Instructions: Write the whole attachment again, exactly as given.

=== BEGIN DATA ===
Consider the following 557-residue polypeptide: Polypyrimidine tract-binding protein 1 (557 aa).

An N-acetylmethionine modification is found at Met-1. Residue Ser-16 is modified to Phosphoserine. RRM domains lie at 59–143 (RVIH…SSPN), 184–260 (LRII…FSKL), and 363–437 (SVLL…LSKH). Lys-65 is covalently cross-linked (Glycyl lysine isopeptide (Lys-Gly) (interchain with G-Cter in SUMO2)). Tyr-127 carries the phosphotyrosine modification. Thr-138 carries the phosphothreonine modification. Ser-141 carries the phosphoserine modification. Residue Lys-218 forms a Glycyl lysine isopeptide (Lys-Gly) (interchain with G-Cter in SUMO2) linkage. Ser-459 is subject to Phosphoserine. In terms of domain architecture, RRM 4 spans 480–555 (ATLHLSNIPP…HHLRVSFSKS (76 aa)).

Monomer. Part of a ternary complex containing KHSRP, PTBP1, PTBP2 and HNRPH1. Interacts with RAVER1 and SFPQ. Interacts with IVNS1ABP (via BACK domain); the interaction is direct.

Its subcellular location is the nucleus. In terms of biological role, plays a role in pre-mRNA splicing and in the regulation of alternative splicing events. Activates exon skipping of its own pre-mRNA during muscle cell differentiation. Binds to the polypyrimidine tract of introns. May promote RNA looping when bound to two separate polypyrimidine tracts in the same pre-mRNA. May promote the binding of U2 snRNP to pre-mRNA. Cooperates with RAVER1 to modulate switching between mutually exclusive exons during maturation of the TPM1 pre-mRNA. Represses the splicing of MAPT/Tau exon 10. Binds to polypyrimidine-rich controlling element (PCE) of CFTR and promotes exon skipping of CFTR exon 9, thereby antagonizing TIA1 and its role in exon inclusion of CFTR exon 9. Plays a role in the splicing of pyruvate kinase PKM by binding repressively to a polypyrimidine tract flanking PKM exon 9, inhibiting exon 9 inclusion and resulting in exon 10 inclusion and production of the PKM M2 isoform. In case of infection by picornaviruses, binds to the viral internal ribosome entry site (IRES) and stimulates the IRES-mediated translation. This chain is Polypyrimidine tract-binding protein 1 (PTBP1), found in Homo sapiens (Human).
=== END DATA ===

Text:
Consider the following 557-residue polypeptide: Polypyrimidine tract-binding protein 1 (557 aa).

An N-acetylmethionine modification is found at Met-1. Residue Ser-16 is modified to Phosphoserine. RRM domains lie at 59–143 (RVIH…SSPN), 184–260 (LRII…FSKL), and 363–437 (SVLL…LSKH). Lys-65 is covalently cross-linked (Glycyl lysine isopeptide (Lys-Gly) (interchain with G-Cter in SUMO2)). Tyr-127 carries the phosphotyrosine modification. Thr-138 carries the phosphothreonine modification. Ser-141 carries the phosphoserine modification. Residue Lys-218 forms a Glycyl lysine isopeptide (Lys-Gly) (interchain with G-Cter in SUMO2) linkage. Ser-459 is subject to Phosphoserine. In terms of domain architecture, RRM 4 spans 480–555 (ATLHLSNIPP…HHLRVSFSKS (76 aa)).

Monomer. Part of a ternary complex containing KHSRP, PTBP1, PTBP2 and HNRPH1. Interacts with RAVER1 and SFPQ. Interacts with IVNS1ABP (via BACK domain); the interaction is direct.

Its subcellular location is the nucleus. In terms of biological role, plays a role in pre-mRNA splicing and in the regulation of alternative splicing events. Activates exon skipping of its own pre-mRNA during muscle cell differentiation. Binds to the polypyrimidine tract of introns. May promote RNA looping when bound to two separate polypyrimidine tracts in the same pre-mRNA. May promote the binding of U2 snRNP to pre-mRNA. Cooperates with RAVER1 to modulate switching between mutually exclusive exons during maturation of the TPM1 pre-mRNA. Represses the splicing of MAPT/Tau exon 10. Binds to polypyrimidine-rich controlling element (PCE) of CFTR and promotes exon skipping of CFTR exon 9, thereby antagonizing TIA1 and its role in exon inclusion of CFTR exon 9. Plays a role in the splicing of pyruvate kinase PKM by binding repressively to a polypyrimidine tract flanking PKM exon 9, inhibiting exon 9 inclusion and resulting in exon 10 inclusion and production of the PKM M2 isoform. In case of infection by picornaviruses, binds to the viral internal ribosome entry site (IRES) and stimulates the IRES-mediated translation. This chain is Polypyrimidine tract-binding protein 1 (PTBP1), found in Homo sapiens (Human).